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Open Access
Article
Publication date: 13 May 2022

Riccardo Stacchezzini, Cristina Florio, Alice Francesca Sproviero and Silvano Corbella

This paper aims to explore the reporting challenges and related organisational mechanisms of change associated with disclosing corporate risks within integrated reports.

Abstract

Purpose

This paper aims to explore the reporting challenges and related organisational mechanisms of change associated with disclosing corporate risks within integrated reports.

Design/methodology/approach

This paper adopts a Latourian performative approach to explore the organisational mechanisms of change in terms of networks of actors, both “human” and “non-human”, involved in the preparation of risk-related disclosure. Empirical evidence is collected by means of in-depth interviews with the preparers of an integrated reporting pioneer company.

Findings

Preparing disclosure on corporate risks in the context of integrated reporting demands close interaction among several actors. When disclosure shifts from listing key risks to providing information on how these risks are managed or connect with corporate strategy and value creation, departments not usually involved in corporate reporting play an active role and external stakeholders offer pertinent insights, benchmarks and feedback. Integrated reporting and risk management frameworks are the “non-human” actors that facilitate the engagement of diverse “human” actors.

Practical implications

Preparers should be aware that risk disclosure within integrated reports requires collaboration among (“human”) actors belonging to different departments and the engagement of external stakeholders. Preparers should consider the frameworks of integrated reporting and risk management as facilitators of cross-departmental discussions and dialogue, rather than mere contributors of guidelines and recommendations.

Originality/value

This study enriches the scant literature on organisational mechanisms of change made in response to integrated reporting challenges, showing subsequent advancements in the organisational process underlying the preparation of risk disclosure.

Details

Journal of Accounting & Organizational Change, vol. ahead-of-print no. ahead-of-print
Type: Research Article
ISSN: 1832-5912

Keywords

Book part
Publication date: 12 March 2020

Sergio Paternostro

There are still many different theoretical approaches and practical interpretations about what an integrated report is. Starting from this premise, the overall purpose of…

Abstract

There are still many different theoretical approaches and practical interpretations about what an integrated report is. Starting from this premise, the overall purpose of this chapter is to critically analyze the relationship between integrated reporting (IR) and social/sustainability disclosure. Indeed, although some scholars considered IR as a tool to improve the sustainability approach of the companies allowing to disclose more relevant social information, others are more critical about the potentiality of IR to improve social disclosure. Therefore, the general research question is: Is there a natural link between IR and social disclosure (true love) or is the IR a practice to “normalize” the social disclosure and accounting (forced marriage)?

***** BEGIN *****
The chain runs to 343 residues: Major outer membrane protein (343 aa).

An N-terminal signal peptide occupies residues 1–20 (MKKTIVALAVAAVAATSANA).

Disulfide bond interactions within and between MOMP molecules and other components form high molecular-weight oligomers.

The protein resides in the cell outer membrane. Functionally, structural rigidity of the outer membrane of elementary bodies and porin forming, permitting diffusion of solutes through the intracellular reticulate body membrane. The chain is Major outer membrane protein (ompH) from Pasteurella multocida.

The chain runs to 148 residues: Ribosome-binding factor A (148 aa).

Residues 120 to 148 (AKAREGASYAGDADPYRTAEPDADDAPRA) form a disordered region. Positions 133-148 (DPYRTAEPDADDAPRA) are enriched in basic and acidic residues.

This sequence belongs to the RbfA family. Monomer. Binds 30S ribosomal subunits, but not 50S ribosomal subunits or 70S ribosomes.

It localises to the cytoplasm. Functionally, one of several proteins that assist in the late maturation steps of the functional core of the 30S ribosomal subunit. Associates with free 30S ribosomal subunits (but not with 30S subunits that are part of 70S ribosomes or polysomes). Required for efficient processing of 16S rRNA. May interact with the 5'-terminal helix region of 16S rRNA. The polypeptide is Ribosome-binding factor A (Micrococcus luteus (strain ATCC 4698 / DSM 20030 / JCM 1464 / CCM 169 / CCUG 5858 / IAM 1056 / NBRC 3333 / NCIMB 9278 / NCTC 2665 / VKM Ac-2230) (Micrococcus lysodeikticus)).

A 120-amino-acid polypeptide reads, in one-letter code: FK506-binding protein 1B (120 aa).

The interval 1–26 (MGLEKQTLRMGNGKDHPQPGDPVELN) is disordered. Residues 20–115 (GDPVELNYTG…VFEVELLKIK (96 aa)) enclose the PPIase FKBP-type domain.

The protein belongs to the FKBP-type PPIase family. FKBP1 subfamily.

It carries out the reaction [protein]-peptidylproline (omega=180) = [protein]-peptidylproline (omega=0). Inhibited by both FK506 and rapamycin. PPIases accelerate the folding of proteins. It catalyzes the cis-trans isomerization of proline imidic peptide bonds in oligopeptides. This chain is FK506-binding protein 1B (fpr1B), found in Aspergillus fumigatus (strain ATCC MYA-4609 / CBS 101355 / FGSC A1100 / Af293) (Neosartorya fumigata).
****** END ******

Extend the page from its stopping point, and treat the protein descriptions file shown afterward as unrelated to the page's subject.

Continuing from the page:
In the attempt to provide a preliminary answer to the research question, the chapter analyzes what is the approach of three categories: (1) academics; (2) soft-regulators; and (3) companies. From the methodological point of view, a mixed method of analysis has been adopted.

From the analysis of the three different points of view, IR can be considered as a “contested concept” because of the heterogeneous and sometimes conflicting interpretations and implementation that are done on this type of report. This leads to relevant theoretical and practical implications.

Details

Non-Financial Disclosure and Integrated Reporting: Practices and Critical Issues
Type: Book
ISBN: 978-1-83867-964-4

Keywords

Book part
Publication date: 3 September 2018

Ioana-Maria Dragu

This chapter investigates how integrated reporting (IR) can contribute to a better corporate social responsibility (CSR) implementation through diffusion and adoption of…

Abstract

This chapter investigates how integrated reporting (IR) can contribute to a better corporate social responsibility (CSR) implementation through diffusion and adoption of CSR practices and actually applying the CSR discourse. Based on innovation diffusion theory, we intend to analyse the diffusion and adoption of CSR on the grounds of IR. The purpose of this study is to demonstrate that IR does indeed represent a mean of reducing the gaps between CSR discourse and its implementation. In order to select the most relevant papers in the area of CSR and IR, we applied the method of positive research. Therefore, the review of literature was made by analysing various theoretical and empirical studies. Setting the main coordinates for CSR and IR through theoretical background, we continue with an empirical analysis on 23 companies that voluntarily publish integrated reports. We intend to demonstrate that IR encourages a diffusion of CSR practices, as companies become more interested in their CSR behaviour.

Details

Redefining Corporate Social Responsibility
Type: Book
ISBN: 978-1-78756-162-5

Keywords

Article
Publication date: 23 October 2021

Nick Sciulli and Desi Adhariani

It is 10 years since the International Integrated Reporting Council (IIRC) was founded and the development of the IIRC Framework has been adopted by thousands of…

Abstract

Purpose